Co-OccuringSubstance Abuse Disorders and PTSD

Co-occurring substance abuseand posttraumatic stress disorder patients present a severe challengeto clinical personnel. Clinicians report that such patients are hardto treat than those diagnosed with one of the two disorders alone.Specifically, the medical staff is unsure of which disorder to treatfirst. Standard practice in the medical field observes that it iseasier to treat substance abuse first due to the high possibility ofpatients relapse from a posttraumatic disorder. Ongoing researchindicates that the most efficient approach entails addressing bothconditions concurrently (McDermott 45).

Epidemiological studies haverevealed high rates of substance abuse disorders among post-traumaticindividuals. Substance misuse occurs at 21-43% of people withpost-traumatic disorders compared to9-26% among people without traumarelated sickness. Besides, higher occurrence of posttraumaticdisorders occurs among clinical populations. A majority 75% of combatVietnam veterans with posttraumatic disorders are diagnosed withsubstance dependence. The prevalence of posttraumatic disordersvaries by the sample. For example, more than three-quarters of womenand men with co-occurring substance abuse have posttraumaticillnesses. Women diagnosed with co-occurring substance abuse are morelikely to meet the criteria for drug abuse than those not associatedwith addiction. The prevalence of disorders in women is twice thatassociated with their male counterparts. Besides, posttraumaticailments are highly related to the abuse of hard drugs and poly drugscompared with alcohol and marijuana. Specifically, the associationof posttraumatic disorder is associated with 33% abuse of opioidscompared to5.3% use of alcohol and marijuana (Dolan 78).

Research has revealed that thehigh association between the two disorders is because posttraumaticmalady leads to substance misuse. From a developmental perspective,childhood related traumatic stress reduces the development ofself-regulatory mechanisms on the behavioral and neurobiologicallevels and consequently increases the risk of substance misuse. It isobserved that individuals may self-medicate with various drugs as astrategy for coping with the post-traumatic syndrome. The secondexplanation for the great relationship between the two disordersnotes that the use of drugs increases the likelihood of exposure totrauma. Third, according to the susceptibility hypothesis, substanceabuse is associated with increasing the chances of developingpost-traumatic disorder after exposure to traumatic incidences. Thegraduation to PSTD occurs due to increased vulnerability in both thebiological and psychological levels of an individual. Therelationship between the two disorders may be mediated by a thirdvariable like absentminded as well as individual differences incoping skills (Wormer 89).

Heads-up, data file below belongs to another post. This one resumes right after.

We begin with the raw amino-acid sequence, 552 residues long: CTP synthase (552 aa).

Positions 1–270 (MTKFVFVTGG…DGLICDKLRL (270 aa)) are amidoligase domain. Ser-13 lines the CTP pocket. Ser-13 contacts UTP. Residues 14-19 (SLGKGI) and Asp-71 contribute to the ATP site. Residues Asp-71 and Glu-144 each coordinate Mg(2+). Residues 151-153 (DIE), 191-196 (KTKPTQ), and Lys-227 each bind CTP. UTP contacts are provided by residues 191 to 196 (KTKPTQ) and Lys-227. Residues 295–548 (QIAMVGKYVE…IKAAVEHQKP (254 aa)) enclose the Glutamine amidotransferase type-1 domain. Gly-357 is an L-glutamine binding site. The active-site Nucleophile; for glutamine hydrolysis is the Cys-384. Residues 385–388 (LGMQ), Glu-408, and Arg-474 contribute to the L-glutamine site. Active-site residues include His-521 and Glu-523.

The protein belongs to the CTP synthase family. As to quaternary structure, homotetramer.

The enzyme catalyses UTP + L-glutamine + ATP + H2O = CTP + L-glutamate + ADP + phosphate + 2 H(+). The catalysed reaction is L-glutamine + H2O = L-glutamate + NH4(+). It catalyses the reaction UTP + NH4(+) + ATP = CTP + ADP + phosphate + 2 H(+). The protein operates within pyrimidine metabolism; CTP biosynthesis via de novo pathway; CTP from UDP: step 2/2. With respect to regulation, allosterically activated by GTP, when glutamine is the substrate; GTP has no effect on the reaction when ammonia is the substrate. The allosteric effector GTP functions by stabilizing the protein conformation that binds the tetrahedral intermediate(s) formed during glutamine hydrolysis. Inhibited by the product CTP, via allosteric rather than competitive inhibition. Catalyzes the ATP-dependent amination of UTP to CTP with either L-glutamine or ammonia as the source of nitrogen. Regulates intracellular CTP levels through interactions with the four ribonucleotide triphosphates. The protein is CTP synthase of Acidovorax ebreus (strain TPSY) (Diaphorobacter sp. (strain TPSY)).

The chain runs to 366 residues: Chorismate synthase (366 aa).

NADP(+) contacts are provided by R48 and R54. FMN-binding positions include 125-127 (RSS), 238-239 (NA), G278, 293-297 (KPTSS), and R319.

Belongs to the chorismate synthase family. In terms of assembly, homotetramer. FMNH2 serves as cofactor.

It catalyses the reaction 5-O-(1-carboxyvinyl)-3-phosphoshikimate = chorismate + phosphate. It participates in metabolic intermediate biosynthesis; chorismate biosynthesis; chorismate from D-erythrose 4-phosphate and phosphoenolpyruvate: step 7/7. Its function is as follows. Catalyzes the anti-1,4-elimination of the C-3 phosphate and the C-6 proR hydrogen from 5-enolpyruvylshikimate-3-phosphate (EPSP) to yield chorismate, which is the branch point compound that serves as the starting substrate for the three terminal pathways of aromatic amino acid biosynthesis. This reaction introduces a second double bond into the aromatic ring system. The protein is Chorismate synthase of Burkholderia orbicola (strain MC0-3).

Despite the lack of a solitaryclarification for the relationship between the two disorders,empirical support has indicated that post-traumatic disorders lead tothe development of substance abuse. Laboratory experiments have foundevidence supporting the crave for substances after experiencingtraumatic situations. Individuals diagnosed with posttraumaticdisorders indicate a higher response to trauma-related hints thanneutral cues. Other experiments indicated that greater use of drugsis related to conditions associated with disturbing emotions,interpersonal conflict or physical discomfort compared to neutral orpleasant situations. Patients with early and complex traumaexperience various problems such as impulsivity, self-destruction,vulnerability, victimization and suicidal ideation. Posttraumaticdisorder reduces the patient’s ability to benefit from substanceabuse treatment. Patients diagnosed with substance abuse have a poorrate of adherence to treatment and a shorter period of self-denial.They are the most difficult to treat compared to those diagnosed witheither of the disorders alone. Although there is a clear indicationof the negative influence of comorbid post-traumatic disorder ontreatment, there requires more research on the relationship (Wormerand Rae 89).


Dolan, Joshua.&nbspTreatmentof Dual Diagnosis Post Traumatic Stress Disorder and Substance UseDisorders: A Meta-Analysis.Milwaukee, WI: [email protected], 2012. Print

McDermott, WalterF.&nbspUnderstandingCombat Related Post Traumatic Stress Disorder.Jefferson, NC: McFarland, 2012. Print.

Wormer, Katherine, and Rae,Diane .&nbspAddictionTreatment: A Strengths Perspective.PacificGrove, CA: Brooks/Cole–Thomson Learning, 2003. Print.